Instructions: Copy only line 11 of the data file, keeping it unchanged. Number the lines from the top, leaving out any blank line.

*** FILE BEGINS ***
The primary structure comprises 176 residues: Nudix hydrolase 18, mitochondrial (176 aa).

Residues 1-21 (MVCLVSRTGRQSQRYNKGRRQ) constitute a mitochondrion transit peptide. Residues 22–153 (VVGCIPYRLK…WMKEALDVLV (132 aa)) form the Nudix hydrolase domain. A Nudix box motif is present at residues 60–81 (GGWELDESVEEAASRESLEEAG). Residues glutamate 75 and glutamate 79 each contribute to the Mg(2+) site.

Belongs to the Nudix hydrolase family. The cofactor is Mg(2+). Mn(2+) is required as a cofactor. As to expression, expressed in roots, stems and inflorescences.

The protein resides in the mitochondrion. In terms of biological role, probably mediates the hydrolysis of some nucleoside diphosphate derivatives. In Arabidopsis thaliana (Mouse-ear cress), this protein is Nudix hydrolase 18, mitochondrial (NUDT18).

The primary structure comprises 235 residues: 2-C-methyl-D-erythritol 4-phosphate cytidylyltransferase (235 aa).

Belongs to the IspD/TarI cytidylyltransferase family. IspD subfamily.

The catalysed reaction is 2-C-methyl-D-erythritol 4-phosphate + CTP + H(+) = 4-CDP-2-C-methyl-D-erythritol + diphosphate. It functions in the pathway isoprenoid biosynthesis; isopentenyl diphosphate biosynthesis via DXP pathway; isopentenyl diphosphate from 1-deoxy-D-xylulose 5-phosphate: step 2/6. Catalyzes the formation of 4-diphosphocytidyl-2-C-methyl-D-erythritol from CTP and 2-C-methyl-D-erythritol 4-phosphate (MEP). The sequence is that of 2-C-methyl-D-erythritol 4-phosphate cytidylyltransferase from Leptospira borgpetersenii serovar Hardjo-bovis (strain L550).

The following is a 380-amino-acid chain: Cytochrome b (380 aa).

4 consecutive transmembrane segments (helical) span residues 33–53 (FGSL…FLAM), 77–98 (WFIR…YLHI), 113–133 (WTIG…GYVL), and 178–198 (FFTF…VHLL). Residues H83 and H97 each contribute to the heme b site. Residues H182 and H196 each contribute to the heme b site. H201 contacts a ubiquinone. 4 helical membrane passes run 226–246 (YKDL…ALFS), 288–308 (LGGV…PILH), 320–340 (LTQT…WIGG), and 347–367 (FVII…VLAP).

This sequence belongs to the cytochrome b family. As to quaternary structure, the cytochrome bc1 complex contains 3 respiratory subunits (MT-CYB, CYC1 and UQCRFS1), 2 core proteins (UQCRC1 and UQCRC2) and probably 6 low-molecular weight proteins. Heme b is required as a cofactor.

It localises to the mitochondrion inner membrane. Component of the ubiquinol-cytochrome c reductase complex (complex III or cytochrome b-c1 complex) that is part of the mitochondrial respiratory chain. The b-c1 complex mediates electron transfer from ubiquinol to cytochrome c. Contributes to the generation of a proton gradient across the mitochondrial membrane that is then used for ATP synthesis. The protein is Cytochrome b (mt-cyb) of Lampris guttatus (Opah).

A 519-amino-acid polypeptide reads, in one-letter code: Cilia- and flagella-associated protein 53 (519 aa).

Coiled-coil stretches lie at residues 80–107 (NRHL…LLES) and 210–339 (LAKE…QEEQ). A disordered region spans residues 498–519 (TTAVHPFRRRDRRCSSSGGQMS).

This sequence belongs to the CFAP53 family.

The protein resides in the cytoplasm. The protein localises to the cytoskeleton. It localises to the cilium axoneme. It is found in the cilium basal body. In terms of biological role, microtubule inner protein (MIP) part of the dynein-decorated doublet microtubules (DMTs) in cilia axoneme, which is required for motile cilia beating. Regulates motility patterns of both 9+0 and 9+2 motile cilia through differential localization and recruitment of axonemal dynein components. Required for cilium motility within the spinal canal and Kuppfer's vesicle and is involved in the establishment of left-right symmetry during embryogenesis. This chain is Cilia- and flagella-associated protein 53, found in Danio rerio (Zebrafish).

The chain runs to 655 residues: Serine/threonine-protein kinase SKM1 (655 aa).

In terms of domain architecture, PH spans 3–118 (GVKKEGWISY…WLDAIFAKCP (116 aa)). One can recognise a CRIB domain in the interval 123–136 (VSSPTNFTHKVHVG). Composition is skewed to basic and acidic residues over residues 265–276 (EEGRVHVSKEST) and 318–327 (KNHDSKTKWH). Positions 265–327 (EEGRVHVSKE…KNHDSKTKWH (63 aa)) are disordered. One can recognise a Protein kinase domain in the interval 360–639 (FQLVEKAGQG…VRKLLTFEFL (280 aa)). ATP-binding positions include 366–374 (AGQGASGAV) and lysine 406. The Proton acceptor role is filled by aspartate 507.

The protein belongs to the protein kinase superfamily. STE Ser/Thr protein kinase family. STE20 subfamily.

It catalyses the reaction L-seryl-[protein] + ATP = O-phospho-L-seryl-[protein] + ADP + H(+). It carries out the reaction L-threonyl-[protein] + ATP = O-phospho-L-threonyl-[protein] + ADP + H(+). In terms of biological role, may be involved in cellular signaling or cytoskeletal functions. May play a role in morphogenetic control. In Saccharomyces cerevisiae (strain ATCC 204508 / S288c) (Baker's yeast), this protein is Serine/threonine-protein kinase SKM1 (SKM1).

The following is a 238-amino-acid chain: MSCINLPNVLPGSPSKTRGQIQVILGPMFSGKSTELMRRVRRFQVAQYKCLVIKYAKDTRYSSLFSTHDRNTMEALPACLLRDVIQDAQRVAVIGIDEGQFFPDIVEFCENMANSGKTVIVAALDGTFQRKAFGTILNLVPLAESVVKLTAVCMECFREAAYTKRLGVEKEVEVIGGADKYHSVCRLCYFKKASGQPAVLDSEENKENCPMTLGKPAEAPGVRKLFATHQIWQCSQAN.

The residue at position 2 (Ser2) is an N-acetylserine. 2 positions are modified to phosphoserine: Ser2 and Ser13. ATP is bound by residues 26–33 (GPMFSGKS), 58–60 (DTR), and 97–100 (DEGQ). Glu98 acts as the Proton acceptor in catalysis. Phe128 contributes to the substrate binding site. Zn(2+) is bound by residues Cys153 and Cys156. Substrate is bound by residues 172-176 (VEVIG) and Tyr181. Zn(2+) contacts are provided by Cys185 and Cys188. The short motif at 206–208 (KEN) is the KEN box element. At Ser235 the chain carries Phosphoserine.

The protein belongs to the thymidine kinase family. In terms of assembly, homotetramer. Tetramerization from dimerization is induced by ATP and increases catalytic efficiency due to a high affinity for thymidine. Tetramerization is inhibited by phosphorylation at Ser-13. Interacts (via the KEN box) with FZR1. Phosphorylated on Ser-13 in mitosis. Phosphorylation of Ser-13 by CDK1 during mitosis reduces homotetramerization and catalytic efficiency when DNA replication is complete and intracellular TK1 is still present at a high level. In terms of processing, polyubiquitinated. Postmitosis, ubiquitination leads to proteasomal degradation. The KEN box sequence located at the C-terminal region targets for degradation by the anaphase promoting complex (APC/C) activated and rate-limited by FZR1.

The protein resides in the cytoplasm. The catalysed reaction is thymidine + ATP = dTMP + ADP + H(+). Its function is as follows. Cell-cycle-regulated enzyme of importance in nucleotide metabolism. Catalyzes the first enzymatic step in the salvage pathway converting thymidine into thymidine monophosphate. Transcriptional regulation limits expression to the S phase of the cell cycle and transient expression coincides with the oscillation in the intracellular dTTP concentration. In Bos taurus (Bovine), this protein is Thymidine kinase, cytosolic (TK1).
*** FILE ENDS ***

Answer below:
It localises to the mitochondrion inner membrane. Component of the ubiquinol-cytochrome c reductase complex (complex III or cytochrome b-c1 complex) that is part of the mitochondrial respiratory chain. The b-c1 complex mediates electron transfer from ubiquinol to cytochrome c. Contributes to the generation of a proton gradient across the mitochondrial membrane that is then used for ATP synthesis. The protein is Cytochrome b (mt-cyb) of Lampris guttatus (Opah).